Quill and Quire

REVIEWS

« Back to
Book Reviews

The Rise and Fall of Great Powers

by Tom Rachman

Every so often, a novel comes along that is technically imperfect, but highly enjoyable nonetheless. Tom Rachman’s second effort falls into this category. With The Rise and Fall of Great Powers, the Vancouver-raised author, who now makes his home in his birthplace of London, England, solidifies his standing as a writer of great character-driven stories.

At the centre of Rachman’s cast of misfits and oddballs is Tooly Zylberberg, a woman in her early thirties living in a tiny village in Wales, where she owns a largely unfrequented bookstore. Tooly spends her time reading in the snug at the back of the store, taking restorative hikes in the nearby Black Mountains, and chatting with her employee, Fogg, whose sole purpose for coming to work seems to be the opportunity to carry on a conversation.

Though we know very little about Tooly’s history for much of the book – including the identity of her father (though three male protagonists are set up as possibilities, and Tooly herself knows) – Rachman provides comprehensive biographies for the other characters. There’s Paul, a quiet, furtive man who is 10-year-old Tooly’s caregiver in flashbacks to 1988 Bangkok; Humphrey Ostropoler, an eccentric but lovable curmudgeon who claims to have spent time in a Russian gulag and appears to have been Tooly’s guardian in flashbacks to 1999 New York City; and Venn, a handsome, charismatic con man (is there any other kind?) who drifts in and out of Tooly’s life over the course of a decade, teaching her some tricks of the trade and earning her undying devotion along the way. Then there’s Sarah, who is, to be blunt, an awful human being. Self-absorbed, manipulative, and transparently in it only for herself, Sarah turns out to be Tooly’s mother, though the term hardly applies given her lack of involvement in her daughter’s life.

Within the first 30-odd pages, Rachman performs the multi-faceted feat of introducing the novel’s significant characters, laying the groundwork for Tooly’s story, and causing the reader to become completely invested in it. Tooly is quirky but likeable, and the tidbits of her life are intriguing. Who is this woman? Rachman hints at her loneliness and burgeoning dependence on alcohol, both of which play a part in bringing her past crashing to the forefront when, drunk and trolling the Internet, she receives a Facebook message from her ex-boyfriend Duncan. “Desperately trying to reach you,” Duncan writes. “Can we talk about your father???” Tooly’s father has been robbed and beaten, and Duncan insists Tooly return to New York.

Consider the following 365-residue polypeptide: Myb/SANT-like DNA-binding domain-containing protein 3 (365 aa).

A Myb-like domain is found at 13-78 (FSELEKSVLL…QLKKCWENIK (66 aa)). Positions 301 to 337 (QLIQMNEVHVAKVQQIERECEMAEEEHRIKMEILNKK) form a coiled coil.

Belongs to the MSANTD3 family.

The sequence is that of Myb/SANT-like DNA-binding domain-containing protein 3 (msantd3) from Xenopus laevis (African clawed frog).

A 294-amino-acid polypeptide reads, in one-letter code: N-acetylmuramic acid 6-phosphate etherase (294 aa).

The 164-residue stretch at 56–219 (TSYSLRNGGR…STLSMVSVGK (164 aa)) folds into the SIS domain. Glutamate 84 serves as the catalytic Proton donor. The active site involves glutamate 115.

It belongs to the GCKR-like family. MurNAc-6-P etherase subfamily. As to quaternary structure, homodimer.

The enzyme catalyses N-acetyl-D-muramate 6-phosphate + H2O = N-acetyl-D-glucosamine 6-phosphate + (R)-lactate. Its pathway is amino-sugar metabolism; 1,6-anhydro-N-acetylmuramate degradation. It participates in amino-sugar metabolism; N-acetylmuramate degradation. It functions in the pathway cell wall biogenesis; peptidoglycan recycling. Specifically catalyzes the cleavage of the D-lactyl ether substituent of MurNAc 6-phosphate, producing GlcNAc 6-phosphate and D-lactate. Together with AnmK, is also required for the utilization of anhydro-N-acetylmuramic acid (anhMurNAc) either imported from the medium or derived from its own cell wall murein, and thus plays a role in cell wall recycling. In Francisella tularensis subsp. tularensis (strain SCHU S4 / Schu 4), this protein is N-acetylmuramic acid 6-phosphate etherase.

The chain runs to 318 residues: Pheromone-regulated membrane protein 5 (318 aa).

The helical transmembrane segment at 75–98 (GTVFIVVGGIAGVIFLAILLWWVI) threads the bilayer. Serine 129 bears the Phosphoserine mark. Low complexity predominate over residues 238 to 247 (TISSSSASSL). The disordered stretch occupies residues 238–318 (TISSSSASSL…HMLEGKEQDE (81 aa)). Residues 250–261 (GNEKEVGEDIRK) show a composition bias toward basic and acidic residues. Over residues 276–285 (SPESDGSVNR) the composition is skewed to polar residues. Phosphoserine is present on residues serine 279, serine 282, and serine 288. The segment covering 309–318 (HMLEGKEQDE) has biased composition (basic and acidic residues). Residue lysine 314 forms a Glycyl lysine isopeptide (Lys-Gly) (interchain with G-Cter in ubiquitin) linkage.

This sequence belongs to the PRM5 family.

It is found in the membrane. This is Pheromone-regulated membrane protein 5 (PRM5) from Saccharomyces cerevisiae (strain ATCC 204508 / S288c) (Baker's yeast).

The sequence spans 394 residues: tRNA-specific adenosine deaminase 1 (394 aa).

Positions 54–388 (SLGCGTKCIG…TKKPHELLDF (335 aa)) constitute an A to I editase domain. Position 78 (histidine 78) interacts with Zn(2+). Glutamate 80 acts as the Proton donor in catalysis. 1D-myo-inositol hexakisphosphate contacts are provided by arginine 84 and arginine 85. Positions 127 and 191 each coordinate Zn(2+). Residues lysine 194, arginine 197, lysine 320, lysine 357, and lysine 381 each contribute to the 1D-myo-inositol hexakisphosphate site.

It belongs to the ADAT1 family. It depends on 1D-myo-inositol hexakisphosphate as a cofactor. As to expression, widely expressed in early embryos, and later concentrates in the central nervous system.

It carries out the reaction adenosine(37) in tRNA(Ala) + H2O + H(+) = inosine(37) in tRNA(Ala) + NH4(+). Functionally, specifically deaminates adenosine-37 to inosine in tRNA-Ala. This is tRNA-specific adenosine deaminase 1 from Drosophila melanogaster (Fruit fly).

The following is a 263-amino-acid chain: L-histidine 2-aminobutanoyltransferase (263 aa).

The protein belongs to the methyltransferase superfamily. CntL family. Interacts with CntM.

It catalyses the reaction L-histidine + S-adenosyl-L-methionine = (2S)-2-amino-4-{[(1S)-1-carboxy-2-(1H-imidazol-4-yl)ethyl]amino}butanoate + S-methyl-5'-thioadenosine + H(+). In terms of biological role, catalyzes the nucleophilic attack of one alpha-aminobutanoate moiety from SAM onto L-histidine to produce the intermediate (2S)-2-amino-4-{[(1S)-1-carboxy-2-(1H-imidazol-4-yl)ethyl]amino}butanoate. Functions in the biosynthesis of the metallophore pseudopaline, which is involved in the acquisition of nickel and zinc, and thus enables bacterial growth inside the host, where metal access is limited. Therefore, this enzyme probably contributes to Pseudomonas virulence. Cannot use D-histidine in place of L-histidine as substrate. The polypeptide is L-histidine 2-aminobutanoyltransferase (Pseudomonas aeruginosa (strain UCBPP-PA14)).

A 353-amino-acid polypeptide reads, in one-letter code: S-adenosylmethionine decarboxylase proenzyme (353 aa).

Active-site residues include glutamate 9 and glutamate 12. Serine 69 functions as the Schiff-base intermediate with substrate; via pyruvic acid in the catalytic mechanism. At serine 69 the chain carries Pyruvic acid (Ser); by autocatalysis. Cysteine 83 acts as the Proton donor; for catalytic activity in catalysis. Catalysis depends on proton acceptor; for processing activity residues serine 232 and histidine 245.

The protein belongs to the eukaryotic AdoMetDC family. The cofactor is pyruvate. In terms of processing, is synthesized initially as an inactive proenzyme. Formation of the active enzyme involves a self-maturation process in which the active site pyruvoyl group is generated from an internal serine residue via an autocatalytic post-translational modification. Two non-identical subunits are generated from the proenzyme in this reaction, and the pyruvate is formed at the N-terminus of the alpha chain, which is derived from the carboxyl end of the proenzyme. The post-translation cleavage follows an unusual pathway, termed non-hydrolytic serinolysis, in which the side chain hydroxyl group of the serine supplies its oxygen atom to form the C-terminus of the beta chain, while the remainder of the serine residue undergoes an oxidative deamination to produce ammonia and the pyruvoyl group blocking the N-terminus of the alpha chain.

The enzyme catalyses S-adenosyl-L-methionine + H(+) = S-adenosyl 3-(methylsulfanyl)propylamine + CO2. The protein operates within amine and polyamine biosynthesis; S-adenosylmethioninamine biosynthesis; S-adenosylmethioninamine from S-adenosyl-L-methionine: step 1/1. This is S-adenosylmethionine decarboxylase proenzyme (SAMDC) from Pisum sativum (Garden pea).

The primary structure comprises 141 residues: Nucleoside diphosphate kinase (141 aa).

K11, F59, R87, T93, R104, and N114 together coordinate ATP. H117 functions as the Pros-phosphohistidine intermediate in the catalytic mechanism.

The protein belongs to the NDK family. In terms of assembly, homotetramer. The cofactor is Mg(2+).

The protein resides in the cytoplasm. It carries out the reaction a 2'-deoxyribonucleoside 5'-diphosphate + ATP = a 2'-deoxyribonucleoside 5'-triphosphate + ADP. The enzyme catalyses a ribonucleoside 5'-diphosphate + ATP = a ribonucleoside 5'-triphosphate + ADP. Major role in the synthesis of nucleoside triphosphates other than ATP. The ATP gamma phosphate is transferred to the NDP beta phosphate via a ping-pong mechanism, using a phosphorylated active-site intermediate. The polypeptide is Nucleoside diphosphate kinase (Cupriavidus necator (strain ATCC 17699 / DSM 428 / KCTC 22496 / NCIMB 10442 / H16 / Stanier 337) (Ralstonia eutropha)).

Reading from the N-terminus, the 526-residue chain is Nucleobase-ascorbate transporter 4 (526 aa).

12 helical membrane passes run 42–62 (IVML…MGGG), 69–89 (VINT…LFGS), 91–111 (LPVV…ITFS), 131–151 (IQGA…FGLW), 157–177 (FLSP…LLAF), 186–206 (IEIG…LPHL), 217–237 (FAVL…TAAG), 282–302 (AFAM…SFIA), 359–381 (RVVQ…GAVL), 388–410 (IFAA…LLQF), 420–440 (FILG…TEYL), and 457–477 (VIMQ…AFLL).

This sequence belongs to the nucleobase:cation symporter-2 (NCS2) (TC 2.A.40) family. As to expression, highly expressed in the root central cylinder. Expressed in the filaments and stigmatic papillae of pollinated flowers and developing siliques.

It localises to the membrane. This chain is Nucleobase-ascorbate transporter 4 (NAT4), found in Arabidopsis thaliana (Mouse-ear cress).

Tooly sets off on a journey that takes her around the world and back through memory (her own and those of the other characters) in search of an explanation for her largely solitary, peripatetic existence. It’s a classic existential quest, and Rachman handles Tooly’s development and self-discovery in a thoroughly satisfying narrative arc.

But there is more to The Rise and Fall of Great Powers than one woman’s search for meaning. Rachman’s stellar 2010 debut, The Imperfectionists, used the decline of the newspaper industry as its backdrop; his second book casts a wider net, addressing everything from the demise of independent bookselling to society’s dependence on technology. At any given moment, a character may launch into a tirade on capitalism, religion, Soviet politics, or the failures of modern democracy. “The West isn’t collapsing,” says Venn late in the novel. “Empires don’t crumble like they used to. Westerners are just in a bad mood.”

If there is any great fault in the book, it is Rachman’s tendency to editorialize. The result is that the reader is left feeling lectured to, the analysis of “grand ideas” taking us away from the action. Rachman is a former newspaper editor and foreign correspondent, and his journalistic impulses show through at the cost of narrative momentum.

Still, you can’t argue with Rachman’s style. The dialogue is perfect, and everyone is delightfully clever. Rachman could give Aaron Sorkin a run for his money penning witty, intelligent banter.

Some readers may find themselves becoming impatient for Tooly to piece together her past, and indeed, when the details begin to come clear, they prove by turns tragic and heartwarming, but not exactly earth-shattering. But by that point we’re so enamoured with the characters it hardly matters. When Rachman neatly ties up his story with a bow, we forgive him, if only because we’re pleased that Tooly has finally found her place in the world.